No taxation without consternation?

The amicable woman behind the desk swiped my credit card and with my $75 copay I received another view of the great fallacy of American capitalist propaganda.

In Belgium’s universal healthcare system I paid 65 euros for a similar service, then two weeks later had 63 euros deposited back into my account by my health insurance, under which a full year cost less than half of what I pay per month now. But I don’t want to talk about how America pays more money for less care than anyone else. That’s been done.


Maximilianus persuades Aurelius to pay his taxes

I believe the original title was “Maximilius persuades Aurelianus to pay his taxes”

No, instead of talking about the Republican’s last disgrace, let’s talk about their next one: taxes.


After all, that is Right’s attack line. “Sure healthcare’s affordable there, but you paid so much more in taxes.” I thought about that as I took one of the open chairs, upholstered as usual in an unfortunate camel color. Yes, I did pay higher taxes in Belgium, but I’m going to resist the desire to list the benefits I gained from them. Again, already well done elsewhere.

Because there’s something else going on, and sadly, it makes perfect sense. Vendors charge as much as consumers are willing to pay, which depends on what’s in their bank accounts. In the US we get a higher percentage of our paychecks into our accounts, and the prices go up. Then the bill comes due for all the services we want but haven’t paid for.

Most ironic analogy? It’s like we’re paying taxes before making our deductions. That is, we pay our cost of living from our gross income, instead of our net. Then we pay for a (semi)functional system after the fact and wind up broke.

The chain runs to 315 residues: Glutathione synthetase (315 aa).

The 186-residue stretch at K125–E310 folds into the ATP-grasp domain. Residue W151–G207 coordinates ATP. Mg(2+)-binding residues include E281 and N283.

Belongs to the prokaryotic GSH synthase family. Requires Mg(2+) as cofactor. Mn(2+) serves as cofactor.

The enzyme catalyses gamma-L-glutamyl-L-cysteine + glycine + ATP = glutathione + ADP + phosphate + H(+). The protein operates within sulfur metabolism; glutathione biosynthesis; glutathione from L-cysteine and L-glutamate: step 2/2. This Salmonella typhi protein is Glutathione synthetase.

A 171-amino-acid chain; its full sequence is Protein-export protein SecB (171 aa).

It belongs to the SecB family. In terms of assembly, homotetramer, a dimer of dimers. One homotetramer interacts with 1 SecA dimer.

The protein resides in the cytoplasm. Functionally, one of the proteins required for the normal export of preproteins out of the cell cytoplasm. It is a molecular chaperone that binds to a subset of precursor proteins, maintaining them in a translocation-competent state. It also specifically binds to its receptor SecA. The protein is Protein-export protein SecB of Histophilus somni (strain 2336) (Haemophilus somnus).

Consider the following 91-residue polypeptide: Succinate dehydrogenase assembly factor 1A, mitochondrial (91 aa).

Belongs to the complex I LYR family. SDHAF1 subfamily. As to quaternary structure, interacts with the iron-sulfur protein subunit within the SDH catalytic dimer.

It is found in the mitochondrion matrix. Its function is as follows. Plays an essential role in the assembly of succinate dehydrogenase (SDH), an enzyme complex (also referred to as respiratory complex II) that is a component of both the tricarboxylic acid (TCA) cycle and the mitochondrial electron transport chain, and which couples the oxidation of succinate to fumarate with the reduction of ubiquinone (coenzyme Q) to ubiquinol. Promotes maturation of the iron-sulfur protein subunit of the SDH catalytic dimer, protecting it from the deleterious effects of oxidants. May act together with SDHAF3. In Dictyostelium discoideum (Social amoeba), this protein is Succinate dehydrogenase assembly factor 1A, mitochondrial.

London underground

Public transit? Who paid for that?

I just spent a few tortured minutes comparing the cost of living in my hometown to various beautiful European and Canadian cities, then did the same for New York since people like to talk about that place. I got data like this:

Consumer prices in Vancouver are 19.82% lower than in Oakland, 29.91% lower than NY
Rent prices in Paris are 46.60% lower than in Oakland, 57.33% lower than NY
Restaurant prices in Madrid are 29.99% lower than in Oakland, 38.92% lower than NY
Groceries prices in London are 34.07% lower than in Oakland, 39.77% lower than NY
Local Purchasing Power in Berlin is 21.40% higher than in Oakland, 11.55% higher than NY

Venetian tax payer

Hey Marco, what’s your tax bracket?

Try it for yourself. The Bay Area is particularly expensive and Cost of Living is a complicated thing, but it seems clear to me that we in the US have been bamboozled into believing that not paying taxes saves us money, when it doesn’t. Especially not if we then want healthcare, education, roads, etc (not to mention the entertainment of bombing everywhere and giving festively massive tax cuts to extremely profitable oil companies). And paying taxes? We call it “government stealing my money!” Europeans call it “investing in our society.”


It’s all a bit dire, and I was feeling that squirmy feeling inside, the worm of fear for (and of) my country. Good timing for the next nice lady in scrubs to come tell me my test came back negative. Which is a positive. Everything’s all mixed up these days, but I’ll give thanks for what we have and work for what we don’t. And the sun is still shining. Happy tax season, everyone!